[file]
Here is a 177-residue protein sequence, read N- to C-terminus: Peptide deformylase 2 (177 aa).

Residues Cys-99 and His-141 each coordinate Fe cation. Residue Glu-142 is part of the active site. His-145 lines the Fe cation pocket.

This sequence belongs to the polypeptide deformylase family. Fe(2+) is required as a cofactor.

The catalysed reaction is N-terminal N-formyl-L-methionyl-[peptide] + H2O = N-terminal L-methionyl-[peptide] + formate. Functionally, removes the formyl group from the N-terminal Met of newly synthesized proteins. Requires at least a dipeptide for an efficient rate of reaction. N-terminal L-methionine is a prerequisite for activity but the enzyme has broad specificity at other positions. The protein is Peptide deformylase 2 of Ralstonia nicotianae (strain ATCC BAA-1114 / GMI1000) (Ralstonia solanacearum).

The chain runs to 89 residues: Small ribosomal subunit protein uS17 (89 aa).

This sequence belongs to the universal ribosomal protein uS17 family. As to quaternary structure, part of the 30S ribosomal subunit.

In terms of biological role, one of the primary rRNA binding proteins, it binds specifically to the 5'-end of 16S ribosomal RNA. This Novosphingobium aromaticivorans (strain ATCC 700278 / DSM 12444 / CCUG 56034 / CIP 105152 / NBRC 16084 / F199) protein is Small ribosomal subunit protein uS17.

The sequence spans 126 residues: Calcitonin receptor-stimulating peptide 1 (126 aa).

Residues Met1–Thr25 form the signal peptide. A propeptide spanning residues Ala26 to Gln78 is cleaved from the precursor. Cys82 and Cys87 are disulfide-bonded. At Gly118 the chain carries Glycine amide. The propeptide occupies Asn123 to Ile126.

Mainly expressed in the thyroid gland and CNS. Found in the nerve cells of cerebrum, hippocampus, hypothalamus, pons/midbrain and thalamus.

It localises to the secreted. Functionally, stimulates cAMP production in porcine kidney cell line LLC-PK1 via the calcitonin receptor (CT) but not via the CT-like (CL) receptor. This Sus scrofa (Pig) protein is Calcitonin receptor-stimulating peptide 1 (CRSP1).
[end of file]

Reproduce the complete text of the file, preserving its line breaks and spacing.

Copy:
Here is a 177-residue protein sequence, read N- to C-terminus: Peptide deformylase 2 (177 aa).

Residues Cys-99 and His-141 each coordinate Fe cation. Residue Glu-142 is part of the active site. His-145 lines the Fe cation pocket.

This sequence belongs to the polypeptide deformylase family. Fe(2+) is required as a cofactor.

The catalysed reaction is N-terminal N-formyl-L-methionyl-[peptide] + H2O = N-terminal L-methionyl-[peptide] + formate. Functionally, removes the formyl group from the N-terminal Met of newly synthesized proteins. Requires at least a dipeptide for an efficient rate of reaction. N-terminal L-methionine is a prerequisite for activity but the enzyme has broad specificity at other positions. The protein is Peptide deformylase 2 of Ralstonia nicotianae (strain ATCC BAA-1114 / GMI1000) (Ralstonia solanacearum).

The chain runs to 89 residues: Small ribosomal subunit protein uS17 (89 aa).

This sequence belongs to the universal ribosomal protein uS17 family. As to quaternary structure, part of the 30S ribosomal subunit.

In terms of biological role, one of the primary rRNA binding proteins, it binds specifically to the 5'-end of 16S ribosomal RNA. This Novosphingobium aromaticivorans (strain ATCC 700278 / DSM 12444 / CCUG 56034 / CIP 105152 / NBRC 16084 / F199) protein is Small ribosomal subunit protein uS17.

The sequence spans 126 residues: Calcitonin receptor-stimulating peptide 1 (126 aa).

Residues Met1–Thr25 form the signal peptide. A propeptide spanning residues Ala26 to Gln78 is cleaved from the precursor. Cys82 and Cys87 are disulfide-bonded. At Gly118 the chain carries Glycine amide. The propeptide occupies Asn123 to Ile126.

Mainly expressed in the thyroid gland and CNS. Found in the nerve cells of cerebrum, hippocampus, hypothalamus, pons/midbrain and thalamus.

It localises to the secreted. Functionally, stimulates cAMP production in porcine kidney cell line LLC-PK1 via the calcitonin receptor (CT) but not via the CT-like (CL) receptor. This Sus scrofa (Pig) protein is Calcitonin receptor-stimulating peptide 1 (CRSP1).